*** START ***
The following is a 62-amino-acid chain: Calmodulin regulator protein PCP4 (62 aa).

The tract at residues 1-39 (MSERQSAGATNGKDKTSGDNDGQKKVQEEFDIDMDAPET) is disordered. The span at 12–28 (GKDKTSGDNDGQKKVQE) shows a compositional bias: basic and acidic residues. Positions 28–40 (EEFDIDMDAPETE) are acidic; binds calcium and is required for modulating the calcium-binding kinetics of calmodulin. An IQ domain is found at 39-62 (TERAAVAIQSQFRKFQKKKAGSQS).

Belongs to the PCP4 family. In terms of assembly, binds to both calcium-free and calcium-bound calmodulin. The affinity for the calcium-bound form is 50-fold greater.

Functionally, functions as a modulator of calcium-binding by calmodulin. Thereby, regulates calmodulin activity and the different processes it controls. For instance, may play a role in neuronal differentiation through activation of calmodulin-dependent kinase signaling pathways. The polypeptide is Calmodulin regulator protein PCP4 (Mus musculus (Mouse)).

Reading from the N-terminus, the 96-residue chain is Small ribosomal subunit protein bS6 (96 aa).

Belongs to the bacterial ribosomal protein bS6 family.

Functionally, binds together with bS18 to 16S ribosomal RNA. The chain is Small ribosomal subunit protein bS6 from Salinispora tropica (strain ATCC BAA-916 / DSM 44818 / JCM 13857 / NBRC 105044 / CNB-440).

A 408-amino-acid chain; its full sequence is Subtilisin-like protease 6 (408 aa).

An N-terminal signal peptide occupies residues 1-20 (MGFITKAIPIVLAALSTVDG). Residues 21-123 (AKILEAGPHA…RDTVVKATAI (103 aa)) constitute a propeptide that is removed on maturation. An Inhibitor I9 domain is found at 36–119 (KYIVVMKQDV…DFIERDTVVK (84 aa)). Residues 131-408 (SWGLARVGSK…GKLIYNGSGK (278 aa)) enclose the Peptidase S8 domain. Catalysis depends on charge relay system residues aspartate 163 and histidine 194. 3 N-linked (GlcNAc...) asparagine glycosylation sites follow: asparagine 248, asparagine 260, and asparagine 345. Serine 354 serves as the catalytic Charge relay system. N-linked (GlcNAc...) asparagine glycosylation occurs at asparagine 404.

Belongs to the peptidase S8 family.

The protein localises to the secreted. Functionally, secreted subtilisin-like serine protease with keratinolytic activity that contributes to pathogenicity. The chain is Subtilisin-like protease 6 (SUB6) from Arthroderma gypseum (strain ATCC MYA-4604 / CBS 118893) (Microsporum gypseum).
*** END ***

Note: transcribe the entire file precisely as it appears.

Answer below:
The following is a 62-amino-acid chain: Calmodulin regulator protein PCP4 (62 aa).

The tract at residues 1-39 (MSERQSAGATNGKDKTSGDNDGQKKVQEEFDIDMDAPET) is disordered. The span at 12–28 (GKDKTSGDNDGQKKVQE) shows a compositional bias: basic and acidic residues. Positions 28–40 (EEFDIDMDAPETE) are acidic; binds calcium and is required for modulating the calcium-binding kinetics of calmodulin. An IQ domain is found at 39-62 (TERAAVAIQSQFRKFQKKKAGSQS).

Belongs to the PCP4 family. In terms of assembly, binds to both calcium-free and calcium-bound calmodulin. The affinity for the calcium-bound form is 50-fold greater.

Functionally, functions as a modulator of calcium-binding by calmodulin. Thereby, regulates calmodulin activity and the different processes it controls. For instance, may play a role in neuronal differentiation through activation of calmodulin-dependent kinase signaling pathways. The polypeptide is Calmodulin regulator protein PCP4 (Mus musculus (Mouse)).

Reading from the N-terminus, the 96-residue chain is Small ribosomal subunit protein bS6 (96 aa).

Belongs to the bacterial ribosomal protein bS6 family.

Functionally, binds together with bS18 to 16S ribosomal RNA. The chain is Small ribosomal subunit protein bS6 from Salinispora tropica (strain ATCC BAA-916 / DSM 44818 / JCM 13857 / NBRC 105044 / CNB-440).

A 408-amino-acid chain; its full sequence is Subtilisin-like protease 6 (408 aa).

An N-terminal signal peptide occupies residues 1-20 (MGFITKAIPIVLAALSTVDG). Residues 21-123 (AKILEAGPHA…RDTVVKATAI (103 aa)) constitute a propeptide that is removed on maturation. An Inhibitor I9 domain is found at 36–119 (KYIVVMKQDV…DFIERDTVVK (84 aa)). Residues 131-408 (SWGLARVGSK…GKLIYNGSGK (278 aa)) enclose the Peptidase S8 domain. Catalysis depends on charge relay system residues aspartate 163 and histidine 194. 3 N-linked (GlcNAc...) asparagine glycosylation sites follow: asparagine 248, asparagine 260, and asparagine 345. Serine 354 serves as the catalytic Charge relay system. N-linked (GlcNAc...) asparagine glycosylation occurs at asparagine 404.

Belongs to the peptidase S8 family.

The protein localises to the secreted. Functionally, secreted subtilisin-like serine protease with keratinolytic activity that contributes to pathogenicity. The chain is Subtilisin-like protease 6 (SUB6) from Arthroderma gypseum (strain ATCC MYA-4604 / CBS 118893) (Microsporum gypseum).